Siam Rice Cooking Class is a husband and wife run business, hosting classes at their home in a warm and welcoming environment.

There were only four of us that day and we had a fabulous time learning to cook with a traditional wok, how to crush spices in the pestle and mortar (making the right sounds to attract a good husband as the Thai would say) and then finally getting to eat the four course meal that we prepared.

Widget not in any sidebars


  • DO NOT flush toilet paper down the toilet, their pipes can’t handle it. If you do number 1, just place the tissue in the bins provided, if you do number 2, read up about the bum gun
  • Don’t drink the tap water. In order for us to be sustainable, we had to fill in our water bottles every day at the hostel when we could (they usually have refill stations for 10 baht)
  • Don’t worry too much about laundry. There are soooo many places that offer laundry services and prices depend on where in Thailand you are (40 baht/kg in Koh Tao and 100 baht/kg in Bangkok)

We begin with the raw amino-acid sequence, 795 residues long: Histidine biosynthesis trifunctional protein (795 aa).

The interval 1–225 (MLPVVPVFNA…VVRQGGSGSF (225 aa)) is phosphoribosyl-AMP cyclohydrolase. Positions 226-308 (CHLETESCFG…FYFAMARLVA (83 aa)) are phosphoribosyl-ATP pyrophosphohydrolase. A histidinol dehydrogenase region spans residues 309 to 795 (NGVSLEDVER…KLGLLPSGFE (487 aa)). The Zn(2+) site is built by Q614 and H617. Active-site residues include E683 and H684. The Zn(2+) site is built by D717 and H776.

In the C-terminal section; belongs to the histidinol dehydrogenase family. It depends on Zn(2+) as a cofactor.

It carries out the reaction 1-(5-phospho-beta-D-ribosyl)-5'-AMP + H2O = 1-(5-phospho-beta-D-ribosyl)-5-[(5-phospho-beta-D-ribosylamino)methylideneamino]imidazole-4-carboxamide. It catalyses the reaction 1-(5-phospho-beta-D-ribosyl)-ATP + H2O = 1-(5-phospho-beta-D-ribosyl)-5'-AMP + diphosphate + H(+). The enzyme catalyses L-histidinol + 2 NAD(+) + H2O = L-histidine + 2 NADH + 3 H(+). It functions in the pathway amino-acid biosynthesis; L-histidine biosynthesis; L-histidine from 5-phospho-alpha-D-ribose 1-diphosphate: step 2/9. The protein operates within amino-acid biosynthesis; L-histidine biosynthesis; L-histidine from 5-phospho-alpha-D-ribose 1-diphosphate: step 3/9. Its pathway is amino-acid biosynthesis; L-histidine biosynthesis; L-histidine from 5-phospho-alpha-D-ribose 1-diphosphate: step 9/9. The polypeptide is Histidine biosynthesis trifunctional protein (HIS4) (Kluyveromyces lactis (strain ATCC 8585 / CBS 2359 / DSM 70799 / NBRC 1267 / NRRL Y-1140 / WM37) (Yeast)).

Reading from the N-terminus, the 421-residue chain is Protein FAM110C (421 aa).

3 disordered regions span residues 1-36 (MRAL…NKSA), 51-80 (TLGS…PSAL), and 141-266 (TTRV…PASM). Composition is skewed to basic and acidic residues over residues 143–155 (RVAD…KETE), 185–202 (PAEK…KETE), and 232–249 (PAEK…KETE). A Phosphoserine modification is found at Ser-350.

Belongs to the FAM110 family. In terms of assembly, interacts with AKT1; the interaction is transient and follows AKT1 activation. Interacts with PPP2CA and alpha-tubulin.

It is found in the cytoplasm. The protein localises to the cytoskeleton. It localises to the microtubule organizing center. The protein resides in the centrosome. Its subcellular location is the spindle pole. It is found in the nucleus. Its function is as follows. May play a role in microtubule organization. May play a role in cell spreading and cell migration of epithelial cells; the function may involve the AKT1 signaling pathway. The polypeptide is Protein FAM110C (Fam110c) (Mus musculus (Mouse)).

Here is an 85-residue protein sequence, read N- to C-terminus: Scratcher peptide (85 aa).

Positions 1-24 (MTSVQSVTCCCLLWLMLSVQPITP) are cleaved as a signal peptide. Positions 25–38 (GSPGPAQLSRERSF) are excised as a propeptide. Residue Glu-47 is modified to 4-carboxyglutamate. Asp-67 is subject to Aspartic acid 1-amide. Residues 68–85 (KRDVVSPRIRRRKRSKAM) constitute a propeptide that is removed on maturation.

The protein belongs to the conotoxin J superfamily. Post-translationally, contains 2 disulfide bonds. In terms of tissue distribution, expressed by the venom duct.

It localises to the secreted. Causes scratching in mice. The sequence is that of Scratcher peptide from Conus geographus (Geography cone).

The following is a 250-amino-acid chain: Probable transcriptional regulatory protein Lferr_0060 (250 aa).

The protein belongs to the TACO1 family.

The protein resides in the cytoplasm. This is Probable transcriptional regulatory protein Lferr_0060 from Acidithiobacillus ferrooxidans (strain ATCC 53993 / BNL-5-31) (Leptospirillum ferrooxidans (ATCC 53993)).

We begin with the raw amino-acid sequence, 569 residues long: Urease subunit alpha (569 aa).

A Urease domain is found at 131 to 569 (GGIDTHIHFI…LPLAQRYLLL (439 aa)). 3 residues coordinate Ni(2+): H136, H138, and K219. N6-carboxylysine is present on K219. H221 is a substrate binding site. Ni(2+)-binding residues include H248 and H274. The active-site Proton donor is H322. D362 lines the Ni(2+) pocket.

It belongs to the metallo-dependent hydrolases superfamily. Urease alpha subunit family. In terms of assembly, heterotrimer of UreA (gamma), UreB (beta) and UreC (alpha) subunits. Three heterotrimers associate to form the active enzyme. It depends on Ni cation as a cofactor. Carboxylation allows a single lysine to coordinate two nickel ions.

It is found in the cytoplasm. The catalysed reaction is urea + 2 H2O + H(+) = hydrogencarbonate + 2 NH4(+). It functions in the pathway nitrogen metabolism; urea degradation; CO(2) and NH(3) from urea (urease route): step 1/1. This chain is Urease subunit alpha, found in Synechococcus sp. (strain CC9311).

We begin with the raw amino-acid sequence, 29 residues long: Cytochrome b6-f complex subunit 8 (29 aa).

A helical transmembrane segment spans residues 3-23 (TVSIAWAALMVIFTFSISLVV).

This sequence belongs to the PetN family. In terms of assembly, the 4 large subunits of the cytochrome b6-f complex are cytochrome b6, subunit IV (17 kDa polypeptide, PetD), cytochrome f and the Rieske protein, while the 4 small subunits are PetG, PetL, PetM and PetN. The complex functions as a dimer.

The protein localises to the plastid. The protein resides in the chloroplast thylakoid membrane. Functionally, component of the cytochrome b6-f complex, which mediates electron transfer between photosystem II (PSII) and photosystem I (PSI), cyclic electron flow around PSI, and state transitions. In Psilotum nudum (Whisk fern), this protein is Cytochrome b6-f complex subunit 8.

• Don’t be afraid to barter with the taxi drivers or vendors on prices
  • Most places will ask you to take off your shoes before you enter
  • It’s normal for hostels to ask to keep your passport while you’re staying with them
  • Don’t expect everyone to speak English and don’t be that person that gets annoyed and complains when locals don’t speak your language, it’s their country so be kind and patient

And so Chiang Mai brings me to the end of My Thailand Diaries… for now! This country hasn’t seen the last of Vanilla Vadz. I fell in love with the food, the culture and the stunning ocean. The reason I was only here for 16 days is because it was meant to just  be a short two week layover before Australia, but I had no idea how much I would fall in love with it! I’ll be back to explore Thailand in depth, to dive into the culture and landscapes again.

In 16 days, my best friend and I managed to visit Phuket, Koh Phi Phi, Railay Beach, Koh Tao, Bangkok, Ayutthaya and Chiang Mai. And what an amazing 16 days it was!

Sit back, grab some Oreos and I can’t wait to see what life has to offer us next.



Leave a Reply

Your email address will not be published.

This site uses Akismet to reduce spam. Learn how your comment data is processed.